Steven Spielberg directed this powerful, realistic re-creation of WWII's D-day invasion and the immediate aftermath. The story opens with a prologue in which a veteran brings his family to the American cemetery at Normandy, and a flashback then joins Capt. John Miller (Tom Hanks) and GIs in a landing craft making the June 6, 1944, approach to Omaha Beach to face devastating German artillery fire. This mass slaughter of American soldiers is depicted in a compelling, unforgettable 24-minute sequence. Miller's men slowly move forward to finally take a concrete pillbox. On the beach littered with bodies is one with the name "Ryan" stenciled on his backpack. Army Chief of Staff Gen. George C. Marshall (Harve Presnell), learning that three Ryan brothers from the same family have all been killed in a single week, requests that the surviving brother, Pvt. James Ryan (Matt Damon), be located and brought back to the United States.
Following two albums with a reconstituted L.A. Express, Bluestreak and Smokin' Section, Tom Scott returns to solo frontman duties on his Higher Octave Jazz debut, New Found Freedom, but he does so with a large number of guests. Those guests help broaden the styles of music available on the release, although Scott's own saxophone work remains a touchstone and everything on the disc will be easily programmable on smooth jazz radio. Indeed, the variety gives programmers many choices. Craig Chaquico, a fellow veteran of the 1970s rock scene and now a labelmate, joins Scott with some characteristic acoustic guitar work on the becalmed opener, "Feelin' It," after which adult contemporary singer Ann Nesby croons "You Are My Everything" while Billy Preston joins in on organ.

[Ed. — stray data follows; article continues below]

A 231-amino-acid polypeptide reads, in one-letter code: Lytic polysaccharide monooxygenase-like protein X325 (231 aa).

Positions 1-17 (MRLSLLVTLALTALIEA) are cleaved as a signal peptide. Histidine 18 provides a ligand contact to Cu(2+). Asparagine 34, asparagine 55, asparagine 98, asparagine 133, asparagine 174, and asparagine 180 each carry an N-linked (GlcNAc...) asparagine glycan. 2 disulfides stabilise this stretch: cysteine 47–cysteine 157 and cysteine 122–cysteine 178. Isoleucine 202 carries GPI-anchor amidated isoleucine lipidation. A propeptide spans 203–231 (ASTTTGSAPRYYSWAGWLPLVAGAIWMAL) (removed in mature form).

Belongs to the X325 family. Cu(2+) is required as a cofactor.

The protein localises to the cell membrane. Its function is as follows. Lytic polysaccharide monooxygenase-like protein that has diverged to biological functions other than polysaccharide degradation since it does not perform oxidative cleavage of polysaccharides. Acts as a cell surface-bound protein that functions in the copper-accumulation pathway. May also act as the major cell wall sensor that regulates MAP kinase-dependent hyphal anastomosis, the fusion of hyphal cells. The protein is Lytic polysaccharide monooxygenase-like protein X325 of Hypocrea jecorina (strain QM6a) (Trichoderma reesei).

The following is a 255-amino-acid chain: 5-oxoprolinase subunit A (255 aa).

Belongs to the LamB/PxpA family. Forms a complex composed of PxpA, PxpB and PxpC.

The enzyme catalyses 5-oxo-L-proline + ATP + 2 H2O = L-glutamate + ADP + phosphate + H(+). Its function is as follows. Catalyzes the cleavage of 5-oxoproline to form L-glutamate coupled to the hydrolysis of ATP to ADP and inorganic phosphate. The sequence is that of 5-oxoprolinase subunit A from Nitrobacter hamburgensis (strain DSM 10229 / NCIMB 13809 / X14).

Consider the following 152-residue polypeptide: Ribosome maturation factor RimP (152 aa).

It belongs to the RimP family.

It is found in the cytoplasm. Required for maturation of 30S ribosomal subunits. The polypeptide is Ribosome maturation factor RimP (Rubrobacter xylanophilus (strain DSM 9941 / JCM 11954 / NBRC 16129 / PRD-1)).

Václav Jan Krvtitel Tomásek wrote numerous songs and short piano pieces, genres in which his works predate those of his rather more famous near contemporary Franz Schubert by some years. Quite why they are so neglected today is a mystery as this enthralling new album from Renata Pokupic' and Roger Vignoles unfolds twenty-eight songs of a rare appeal. Perhaps we should not be surprised: Tomáek was one of the very few composers of Goethe settings to meet with the great poet's (relatively) undivided approval.